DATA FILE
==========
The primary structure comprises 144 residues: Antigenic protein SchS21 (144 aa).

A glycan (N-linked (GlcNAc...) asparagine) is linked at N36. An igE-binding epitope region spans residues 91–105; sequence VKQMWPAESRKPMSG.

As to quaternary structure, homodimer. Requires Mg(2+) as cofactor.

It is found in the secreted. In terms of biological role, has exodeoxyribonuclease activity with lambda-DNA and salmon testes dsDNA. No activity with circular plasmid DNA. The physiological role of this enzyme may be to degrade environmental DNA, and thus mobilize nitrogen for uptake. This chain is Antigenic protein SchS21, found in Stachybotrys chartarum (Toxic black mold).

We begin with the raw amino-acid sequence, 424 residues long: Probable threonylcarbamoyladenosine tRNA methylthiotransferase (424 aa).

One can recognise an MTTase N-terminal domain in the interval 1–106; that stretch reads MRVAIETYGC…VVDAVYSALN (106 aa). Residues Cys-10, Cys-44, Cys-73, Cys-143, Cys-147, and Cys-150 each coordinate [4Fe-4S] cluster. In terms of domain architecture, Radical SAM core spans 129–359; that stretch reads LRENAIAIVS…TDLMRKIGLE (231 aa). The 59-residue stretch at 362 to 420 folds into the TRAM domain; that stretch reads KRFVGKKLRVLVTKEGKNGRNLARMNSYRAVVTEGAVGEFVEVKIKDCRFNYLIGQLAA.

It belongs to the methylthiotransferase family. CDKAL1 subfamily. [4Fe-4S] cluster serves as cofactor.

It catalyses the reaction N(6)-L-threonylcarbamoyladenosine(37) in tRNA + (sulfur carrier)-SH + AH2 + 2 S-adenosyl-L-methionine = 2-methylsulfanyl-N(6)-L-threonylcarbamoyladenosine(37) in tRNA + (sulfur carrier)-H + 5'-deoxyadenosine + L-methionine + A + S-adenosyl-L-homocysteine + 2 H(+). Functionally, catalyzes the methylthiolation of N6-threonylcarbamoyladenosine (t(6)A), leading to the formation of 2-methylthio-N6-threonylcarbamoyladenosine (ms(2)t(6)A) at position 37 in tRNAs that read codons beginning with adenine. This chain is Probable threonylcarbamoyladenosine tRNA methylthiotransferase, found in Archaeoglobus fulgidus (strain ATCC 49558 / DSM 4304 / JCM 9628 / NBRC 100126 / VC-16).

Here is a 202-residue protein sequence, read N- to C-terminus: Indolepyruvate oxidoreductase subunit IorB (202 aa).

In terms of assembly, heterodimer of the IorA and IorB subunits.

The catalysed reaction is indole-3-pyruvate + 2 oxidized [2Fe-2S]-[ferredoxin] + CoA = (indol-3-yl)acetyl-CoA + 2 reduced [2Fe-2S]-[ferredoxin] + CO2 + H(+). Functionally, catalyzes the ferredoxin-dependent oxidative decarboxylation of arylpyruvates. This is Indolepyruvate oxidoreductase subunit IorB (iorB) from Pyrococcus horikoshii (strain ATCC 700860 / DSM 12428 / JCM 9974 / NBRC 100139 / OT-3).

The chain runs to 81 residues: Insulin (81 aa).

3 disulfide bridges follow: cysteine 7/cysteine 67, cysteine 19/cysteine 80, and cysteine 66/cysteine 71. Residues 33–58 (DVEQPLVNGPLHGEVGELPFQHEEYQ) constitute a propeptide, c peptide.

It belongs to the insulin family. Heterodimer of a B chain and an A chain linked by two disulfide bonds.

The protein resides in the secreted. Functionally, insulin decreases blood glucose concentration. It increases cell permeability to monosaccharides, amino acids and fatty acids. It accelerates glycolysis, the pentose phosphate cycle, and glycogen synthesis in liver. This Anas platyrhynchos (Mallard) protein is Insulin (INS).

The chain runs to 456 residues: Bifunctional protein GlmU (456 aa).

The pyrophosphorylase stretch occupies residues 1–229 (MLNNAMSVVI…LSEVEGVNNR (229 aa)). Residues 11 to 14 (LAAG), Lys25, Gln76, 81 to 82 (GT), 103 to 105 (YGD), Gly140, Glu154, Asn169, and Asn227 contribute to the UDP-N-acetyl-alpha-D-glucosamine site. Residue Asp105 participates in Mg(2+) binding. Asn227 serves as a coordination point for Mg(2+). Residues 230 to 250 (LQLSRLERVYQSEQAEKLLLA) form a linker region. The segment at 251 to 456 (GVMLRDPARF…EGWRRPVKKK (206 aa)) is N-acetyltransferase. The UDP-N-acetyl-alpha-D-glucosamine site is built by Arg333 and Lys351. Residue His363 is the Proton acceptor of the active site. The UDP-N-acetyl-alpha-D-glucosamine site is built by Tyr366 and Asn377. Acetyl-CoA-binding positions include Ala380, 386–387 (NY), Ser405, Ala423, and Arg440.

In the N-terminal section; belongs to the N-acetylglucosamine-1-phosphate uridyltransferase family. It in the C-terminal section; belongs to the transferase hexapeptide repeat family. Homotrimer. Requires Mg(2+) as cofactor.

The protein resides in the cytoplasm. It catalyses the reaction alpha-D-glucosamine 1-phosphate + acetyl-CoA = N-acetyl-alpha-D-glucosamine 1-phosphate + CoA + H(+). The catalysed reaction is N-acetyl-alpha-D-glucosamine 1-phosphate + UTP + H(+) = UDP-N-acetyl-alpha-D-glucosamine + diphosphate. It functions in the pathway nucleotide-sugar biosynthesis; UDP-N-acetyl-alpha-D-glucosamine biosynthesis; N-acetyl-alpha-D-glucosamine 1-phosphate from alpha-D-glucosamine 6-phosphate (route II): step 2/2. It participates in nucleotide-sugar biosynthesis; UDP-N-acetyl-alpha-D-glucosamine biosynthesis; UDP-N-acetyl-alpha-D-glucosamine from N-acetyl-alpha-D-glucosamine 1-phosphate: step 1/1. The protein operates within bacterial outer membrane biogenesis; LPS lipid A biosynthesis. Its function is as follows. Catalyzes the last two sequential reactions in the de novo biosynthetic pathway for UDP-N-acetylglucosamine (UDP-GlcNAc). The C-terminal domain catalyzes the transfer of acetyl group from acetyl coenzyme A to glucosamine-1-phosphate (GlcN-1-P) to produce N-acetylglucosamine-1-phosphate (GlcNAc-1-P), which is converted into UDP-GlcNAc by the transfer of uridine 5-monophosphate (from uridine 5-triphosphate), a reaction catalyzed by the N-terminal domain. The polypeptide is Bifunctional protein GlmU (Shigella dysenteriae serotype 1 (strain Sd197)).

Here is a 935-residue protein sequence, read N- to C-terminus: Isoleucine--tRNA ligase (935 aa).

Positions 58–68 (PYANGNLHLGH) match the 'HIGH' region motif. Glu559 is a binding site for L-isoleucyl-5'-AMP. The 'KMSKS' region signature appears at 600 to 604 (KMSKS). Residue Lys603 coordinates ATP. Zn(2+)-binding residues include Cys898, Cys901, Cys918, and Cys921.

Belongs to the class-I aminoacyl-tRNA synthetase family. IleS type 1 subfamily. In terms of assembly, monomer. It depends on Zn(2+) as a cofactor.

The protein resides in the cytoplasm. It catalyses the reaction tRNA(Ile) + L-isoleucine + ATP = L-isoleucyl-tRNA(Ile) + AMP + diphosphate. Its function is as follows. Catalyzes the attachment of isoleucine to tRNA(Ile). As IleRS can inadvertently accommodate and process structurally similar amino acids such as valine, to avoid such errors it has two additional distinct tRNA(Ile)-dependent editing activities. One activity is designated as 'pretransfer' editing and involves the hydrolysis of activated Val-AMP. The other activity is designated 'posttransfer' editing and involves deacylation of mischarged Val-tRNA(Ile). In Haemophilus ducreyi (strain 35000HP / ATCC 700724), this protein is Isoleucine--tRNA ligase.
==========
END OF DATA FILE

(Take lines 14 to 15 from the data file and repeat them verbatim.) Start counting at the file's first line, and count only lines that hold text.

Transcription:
It belongs to the insulin family. Heterodimer of a B chain and an A chain linked by two disulfide bonds.

The protein resides in the secreted. Functionally, insulin decreases blood glucose concentration. It increases cell permeability to monosaccharides, amino acids and fatty acids. It accelerates glycolysis, the pentose phosphate cycle, and glycogen synthesis in liver. This Anas platyrhynchos (Mallard) protein is Insulin (INS).